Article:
At Last, Iraqi Lawmakers Agree on the 2010 Election Law

At Last, Iraqi Lawmakers Agree on the 2010 Electio
On December 6, 2009, the Iraqi parliament finally passed an election law for the 2010 elections. The law deals with the most controversial issues regarding the election.
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On Sunday, December 6, 2009, the Iraqi parliament finally passed an election law for the 2010 elections. The Presidency Council swiftly approved the measure, the result of sensitive negotiations among Iraq’s top legislators.

 The most controversial issues were the distribution of parliamentary seats among provinces, and the number and distribution of minority and compensatory seats, which are apportioned to parties too small to win election in any single province, but that win a large enough share of the national vote to earn a seat in parliament.
  • The 325-seat parliament will consist of 310 seats for the provinces, eight seats for minority groups, and seven compensatory seats.
  • Provincial seats will be distributed on the basis of the 2005 Ministry of Trade’s population numbers (based on food ration cards), with 2.8% population growth added for all provinces.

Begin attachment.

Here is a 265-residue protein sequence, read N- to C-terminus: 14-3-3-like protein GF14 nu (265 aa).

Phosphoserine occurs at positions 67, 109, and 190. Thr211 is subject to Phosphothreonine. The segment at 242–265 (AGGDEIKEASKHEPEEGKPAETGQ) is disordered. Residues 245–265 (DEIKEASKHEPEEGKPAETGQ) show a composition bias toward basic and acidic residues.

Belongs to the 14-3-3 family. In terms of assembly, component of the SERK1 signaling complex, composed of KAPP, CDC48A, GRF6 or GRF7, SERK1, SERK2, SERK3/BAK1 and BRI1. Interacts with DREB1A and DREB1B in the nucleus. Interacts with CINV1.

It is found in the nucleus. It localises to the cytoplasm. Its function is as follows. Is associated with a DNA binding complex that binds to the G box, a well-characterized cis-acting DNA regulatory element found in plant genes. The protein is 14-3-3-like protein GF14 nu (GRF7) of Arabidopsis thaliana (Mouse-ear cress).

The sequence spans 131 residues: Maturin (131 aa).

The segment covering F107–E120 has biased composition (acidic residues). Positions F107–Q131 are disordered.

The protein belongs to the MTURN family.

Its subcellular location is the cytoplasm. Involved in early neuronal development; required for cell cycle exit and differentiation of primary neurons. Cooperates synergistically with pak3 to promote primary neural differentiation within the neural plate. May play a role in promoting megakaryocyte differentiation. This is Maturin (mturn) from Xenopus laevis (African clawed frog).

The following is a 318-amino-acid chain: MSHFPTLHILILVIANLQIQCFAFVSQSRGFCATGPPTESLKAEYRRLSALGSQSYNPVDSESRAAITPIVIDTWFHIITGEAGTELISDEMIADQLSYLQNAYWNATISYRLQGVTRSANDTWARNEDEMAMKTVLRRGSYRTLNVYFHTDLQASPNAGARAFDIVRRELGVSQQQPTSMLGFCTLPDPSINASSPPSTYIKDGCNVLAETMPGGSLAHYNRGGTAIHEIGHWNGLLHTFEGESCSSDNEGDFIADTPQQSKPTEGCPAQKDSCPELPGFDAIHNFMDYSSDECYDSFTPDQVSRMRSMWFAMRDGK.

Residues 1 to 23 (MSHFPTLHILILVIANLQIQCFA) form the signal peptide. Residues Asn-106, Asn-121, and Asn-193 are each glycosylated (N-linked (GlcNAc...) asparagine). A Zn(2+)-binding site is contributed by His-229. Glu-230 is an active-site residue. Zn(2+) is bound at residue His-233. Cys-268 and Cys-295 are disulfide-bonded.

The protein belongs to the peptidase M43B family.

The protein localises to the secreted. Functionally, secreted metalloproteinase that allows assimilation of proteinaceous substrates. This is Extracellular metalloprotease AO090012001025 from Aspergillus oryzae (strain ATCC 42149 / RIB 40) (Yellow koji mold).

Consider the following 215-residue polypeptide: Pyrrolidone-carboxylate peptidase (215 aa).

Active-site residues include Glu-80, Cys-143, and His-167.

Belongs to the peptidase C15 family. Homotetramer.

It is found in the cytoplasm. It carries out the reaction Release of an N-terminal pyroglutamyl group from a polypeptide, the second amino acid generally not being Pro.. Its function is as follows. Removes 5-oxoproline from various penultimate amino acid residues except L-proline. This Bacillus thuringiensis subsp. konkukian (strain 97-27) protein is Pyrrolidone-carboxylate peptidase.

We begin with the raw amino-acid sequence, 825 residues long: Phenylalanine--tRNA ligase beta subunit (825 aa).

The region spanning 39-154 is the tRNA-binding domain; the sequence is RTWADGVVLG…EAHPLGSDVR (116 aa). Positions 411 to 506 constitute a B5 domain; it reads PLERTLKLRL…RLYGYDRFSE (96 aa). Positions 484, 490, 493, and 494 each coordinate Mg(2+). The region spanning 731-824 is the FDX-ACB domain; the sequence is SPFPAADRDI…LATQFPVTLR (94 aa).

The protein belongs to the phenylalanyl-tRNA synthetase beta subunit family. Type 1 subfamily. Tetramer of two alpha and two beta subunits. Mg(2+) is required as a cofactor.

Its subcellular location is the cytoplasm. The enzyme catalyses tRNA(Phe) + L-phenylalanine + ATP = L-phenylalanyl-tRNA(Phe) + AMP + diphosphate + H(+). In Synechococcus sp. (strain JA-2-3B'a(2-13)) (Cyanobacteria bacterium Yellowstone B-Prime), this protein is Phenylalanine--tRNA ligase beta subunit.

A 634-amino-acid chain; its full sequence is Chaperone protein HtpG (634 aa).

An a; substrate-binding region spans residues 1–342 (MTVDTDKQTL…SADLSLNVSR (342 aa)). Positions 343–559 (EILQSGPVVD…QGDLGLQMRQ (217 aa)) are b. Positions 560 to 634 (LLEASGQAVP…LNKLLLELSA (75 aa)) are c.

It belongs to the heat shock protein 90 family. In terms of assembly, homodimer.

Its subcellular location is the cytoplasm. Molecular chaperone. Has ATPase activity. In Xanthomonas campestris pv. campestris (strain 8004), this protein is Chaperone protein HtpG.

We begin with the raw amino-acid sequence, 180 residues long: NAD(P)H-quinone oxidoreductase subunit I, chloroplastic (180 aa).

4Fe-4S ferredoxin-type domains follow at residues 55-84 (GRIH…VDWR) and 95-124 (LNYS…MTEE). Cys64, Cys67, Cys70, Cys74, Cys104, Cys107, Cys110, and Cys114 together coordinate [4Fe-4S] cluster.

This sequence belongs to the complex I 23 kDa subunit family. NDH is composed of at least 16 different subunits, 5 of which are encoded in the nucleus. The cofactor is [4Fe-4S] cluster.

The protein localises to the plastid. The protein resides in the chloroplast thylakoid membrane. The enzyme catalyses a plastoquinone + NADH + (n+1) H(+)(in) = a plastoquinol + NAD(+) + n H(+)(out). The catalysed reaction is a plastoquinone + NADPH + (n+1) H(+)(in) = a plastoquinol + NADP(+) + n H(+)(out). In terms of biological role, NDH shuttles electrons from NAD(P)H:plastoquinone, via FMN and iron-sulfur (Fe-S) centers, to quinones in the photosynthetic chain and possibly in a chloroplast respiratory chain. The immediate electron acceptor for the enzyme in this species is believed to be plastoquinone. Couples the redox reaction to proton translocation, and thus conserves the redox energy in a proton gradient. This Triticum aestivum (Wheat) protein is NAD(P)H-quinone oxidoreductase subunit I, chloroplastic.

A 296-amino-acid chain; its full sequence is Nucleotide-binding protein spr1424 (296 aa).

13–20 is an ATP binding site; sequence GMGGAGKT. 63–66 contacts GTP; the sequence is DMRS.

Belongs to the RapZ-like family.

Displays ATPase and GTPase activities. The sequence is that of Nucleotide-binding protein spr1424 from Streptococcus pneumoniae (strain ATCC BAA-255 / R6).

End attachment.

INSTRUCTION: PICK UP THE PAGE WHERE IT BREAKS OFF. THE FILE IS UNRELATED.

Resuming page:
• Iraqis living abroad will vote for representatives of their home provinces, with no special status attributed to them.
  • Minority seats will be distributed as follows: five Christian seats will be contested within a single national district reserved for Christians. In addition, Yazidis will have one reserved seat in Nineveh, Saibis one in Baghdad, and Shabakis one in Nineveh. 
  • The seven remaining compensatory seats will be distributed among parties that fare well on the national level but do not gain any seats on the provincial level
Province 2005 Elections 2010 Elections
Baghdad 59 68
Nineveh 19 31
Basra 16 24
Dhi Qar 12 18
Babil 11 16
Sulaymaniya  15 17
Anbar  9 14
Irbil  13 14
Diyala  10 13
Kirkuk  9 12
Salahaddin  8 12
Najaf  8 12
Wasit  8 11
Qadisiyah  8 11
Maysan 7 10
Dohuk  7 10
Karbala  6 10
Muthanna  5 7
Compensatory Seats 45 15
Total 275 325
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The Carnegie Middle East Program combines in-depth local knowledge with incisive comparative analysis to examine economic, sociopolitical, and strategic interests in the Arab world. Through detailed country studies and the exploration of key crosscutting themes, the Carnegie Middle East Program, in coordination with the Carnegie Middle East Center in Beirut, provides analysis and recommendations in both English and Arabic that are deeply informed by knowledge and views from the region. The program has special expertise in political reform and Islamist participation in pluralistic politics.


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